The urban heat island is the most important phenomenon that relates to the higher temperature compared to the surrounding rural areas. Trees and vegetation are effective at cooling surrounding air by providing shade and through evapotranspiration in the daytime and by radiative cooling at nighttime. During the summertime, in particular, the transpiration cooling effect and radiative cooling by vegetation plays an important role in mitigating thermal load in urban area and the surrounding area, and it is necessary to understand the effect of the temperature reduction depending on the kind of vegetation and biophysical mechanism. In this study, we investigate the effect of vegetation temperature reduction using a combination of net radiometer, tower profiling temperature sensor, and eddy covariance (EC) to provide information for different vegetation cooling effect at broadleaved forests (GDK) dominated by oaks (Quercus spp.) and coniferous (Abies holophylla) forests (GCK) in Gwang-neung Korean National Arboretum in 2016.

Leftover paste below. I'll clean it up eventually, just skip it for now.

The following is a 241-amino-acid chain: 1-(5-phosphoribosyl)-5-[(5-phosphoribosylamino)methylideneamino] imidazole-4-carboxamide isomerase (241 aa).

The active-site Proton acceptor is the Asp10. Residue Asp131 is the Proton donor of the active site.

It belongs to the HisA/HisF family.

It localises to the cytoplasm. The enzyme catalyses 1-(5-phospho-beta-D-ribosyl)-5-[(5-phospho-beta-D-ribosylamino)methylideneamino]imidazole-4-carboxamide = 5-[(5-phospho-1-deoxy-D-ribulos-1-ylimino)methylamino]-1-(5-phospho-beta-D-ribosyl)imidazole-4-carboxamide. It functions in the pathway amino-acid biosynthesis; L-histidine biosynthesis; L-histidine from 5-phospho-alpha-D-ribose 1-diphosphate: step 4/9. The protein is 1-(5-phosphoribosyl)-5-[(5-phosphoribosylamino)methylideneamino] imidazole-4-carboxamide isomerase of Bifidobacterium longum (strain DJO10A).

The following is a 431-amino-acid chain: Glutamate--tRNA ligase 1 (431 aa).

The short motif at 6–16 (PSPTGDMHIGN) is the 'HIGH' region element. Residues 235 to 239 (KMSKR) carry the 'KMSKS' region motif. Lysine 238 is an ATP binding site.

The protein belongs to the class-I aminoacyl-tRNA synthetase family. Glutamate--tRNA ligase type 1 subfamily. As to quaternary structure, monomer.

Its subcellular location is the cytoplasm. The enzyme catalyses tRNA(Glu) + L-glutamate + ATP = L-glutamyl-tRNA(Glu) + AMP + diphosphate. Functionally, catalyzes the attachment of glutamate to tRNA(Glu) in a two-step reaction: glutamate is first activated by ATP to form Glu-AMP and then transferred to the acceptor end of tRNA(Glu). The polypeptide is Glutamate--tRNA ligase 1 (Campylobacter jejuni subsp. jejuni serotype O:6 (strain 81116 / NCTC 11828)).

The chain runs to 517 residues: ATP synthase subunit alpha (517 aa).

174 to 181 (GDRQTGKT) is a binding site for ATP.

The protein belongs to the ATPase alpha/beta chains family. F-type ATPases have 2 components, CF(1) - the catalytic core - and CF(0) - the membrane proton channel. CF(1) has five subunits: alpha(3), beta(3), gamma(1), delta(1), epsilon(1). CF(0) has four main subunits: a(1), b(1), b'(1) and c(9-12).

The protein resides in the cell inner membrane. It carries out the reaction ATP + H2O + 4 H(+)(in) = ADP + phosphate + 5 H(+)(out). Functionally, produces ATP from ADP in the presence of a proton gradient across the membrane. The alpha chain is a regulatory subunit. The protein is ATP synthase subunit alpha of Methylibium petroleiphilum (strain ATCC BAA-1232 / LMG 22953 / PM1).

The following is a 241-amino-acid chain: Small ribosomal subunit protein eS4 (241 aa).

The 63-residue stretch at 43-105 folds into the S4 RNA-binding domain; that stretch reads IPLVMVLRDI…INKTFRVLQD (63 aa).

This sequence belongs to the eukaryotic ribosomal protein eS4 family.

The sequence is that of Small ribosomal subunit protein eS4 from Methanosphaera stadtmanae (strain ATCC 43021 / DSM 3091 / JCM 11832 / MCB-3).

The effect of temperature reduction by evapotranspiration was 1.8℃ for GCK and 1.18℃ for GDK, and the GCK were about 35% higher. The maximum temperature reduction in GCK and GDK were 4.82℃ and 2.84℃, respectively. The average nocturnal cooling effect of GCK, 2.47℃, were higher than that of GDK, 1.83℃, and the GCK were about 25% higher. The increase in wind speed and friction velocity amplified the turbulence, which led to a decrease in the canopy temperature gradient. In addition, the cooling effect according to the height of vegetation per hour is -0.063 K h m-1 in GCK and -0.047 K h m-1 in GDK, the cooling effect of GCK is higher than GDK. This result showed that although the leaf area index of GCK was higher than that of GDK, the leaves of coniferous trees were small and sharp than those of broadleaf trees, and the land-atmosphere coupling in GCK better than GDK appeared better temperature reduction.